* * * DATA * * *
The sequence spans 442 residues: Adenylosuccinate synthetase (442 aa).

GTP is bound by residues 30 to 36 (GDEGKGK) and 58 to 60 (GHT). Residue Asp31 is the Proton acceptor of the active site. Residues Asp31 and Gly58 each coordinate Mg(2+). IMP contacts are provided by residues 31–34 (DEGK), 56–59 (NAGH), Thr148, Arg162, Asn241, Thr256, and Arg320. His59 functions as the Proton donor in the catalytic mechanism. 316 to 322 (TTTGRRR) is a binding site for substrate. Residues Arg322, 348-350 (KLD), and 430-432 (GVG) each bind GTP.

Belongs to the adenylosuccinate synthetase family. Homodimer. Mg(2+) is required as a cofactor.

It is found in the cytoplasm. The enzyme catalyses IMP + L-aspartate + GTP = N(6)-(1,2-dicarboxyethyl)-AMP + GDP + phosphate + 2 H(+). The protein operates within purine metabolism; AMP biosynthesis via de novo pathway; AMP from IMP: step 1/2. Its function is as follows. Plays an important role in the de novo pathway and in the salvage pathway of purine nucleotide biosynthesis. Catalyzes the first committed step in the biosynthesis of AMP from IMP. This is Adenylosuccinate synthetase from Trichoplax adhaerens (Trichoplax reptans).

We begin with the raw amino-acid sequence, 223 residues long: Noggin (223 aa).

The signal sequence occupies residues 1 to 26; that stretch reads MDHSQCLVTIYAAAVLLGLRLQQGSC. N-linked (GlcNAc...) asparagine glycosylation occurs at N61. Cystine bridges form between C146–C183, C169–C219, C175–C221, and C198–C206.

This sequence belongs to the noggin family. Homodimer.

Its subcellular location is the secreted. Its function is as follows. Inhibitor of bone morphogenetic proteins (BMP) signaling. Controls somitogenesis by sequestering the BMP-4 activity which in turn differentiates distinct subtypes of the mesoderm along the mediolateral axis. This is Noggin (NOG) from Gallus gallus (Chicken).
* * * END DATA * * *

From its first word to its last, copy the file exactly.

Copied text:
The sequence spans 442 residues: Adenylosuccinate synthetase (442 aa).

GTP is bound by residues 30 to 36 (GDEGKGK) and 58 to 60 (GHT). Residue Asp31 is the Proton acceptor of the active site. Residues Asp31 and Gly58 each coordinate Mg(2+). IMP contacts are provided by residues 31–34 (DEGK), 56–59 (NAGH), Thr148, Arg162, Asn241, Thr256, and Arg320. His59 functions as the Proton donor in the catalytic mechanism. 316 to 322 (TTTGRRR) is a binding site for substrate. Residues Arg322, 348-350 (KLD), and 430-432 (GVG) each bind GTP.

Belongs to the adenylosuccinate synthetase family. Homodimer. Mg(2+) is required as a cofactor.

It is found in the cytoplasm. The enzyme catalyses IMP + L-aspartate + GTP = N(6)-(1,2-dicarboxyethyl)-AMP + GDP + phosphate + 2 H(+). The protein operates within purine metabolism; AMP biosynthesis via de novo pathway; AMP from IMP: step 1/2. Its function is as follows. Plays an important role in the de novo pathway and in the salvage pathway of purine nucleotide biosynthesis. Catalyzes the first committed step in the biosynthesis of AMP from IMP. This is Adenylosuccinate synthetase from Trichoplax adhaerens (Trichoplax reptans).

We begin with the raw amino-acid sequence, 223 residues long: Noggin (223 aa).

The signal sequence occupies residues 1 to 26; that stretch reads MDHSQCLVTIYAAAVLLGLRLQQGSC. N-linked (GlcNAc...) asparagine glycosylation occurs at N61. Cystine bridges form between C146–C183, C169–C219, C175–C221, and C198–C206.

This sequence belongs to the noggin family. Homodimer.

Its subcellular location is the secreted. Its function is as follows. Inhibitor of bone morphogenetic proteins (BMP) signaling. Controls somitogenesis by sequestering the BMP-4 activity which in turn differentiates distinct subtypes of the mesoderm along the mediolateral axis. This is Noggin (NOG) from Gallus gallus (Chicken).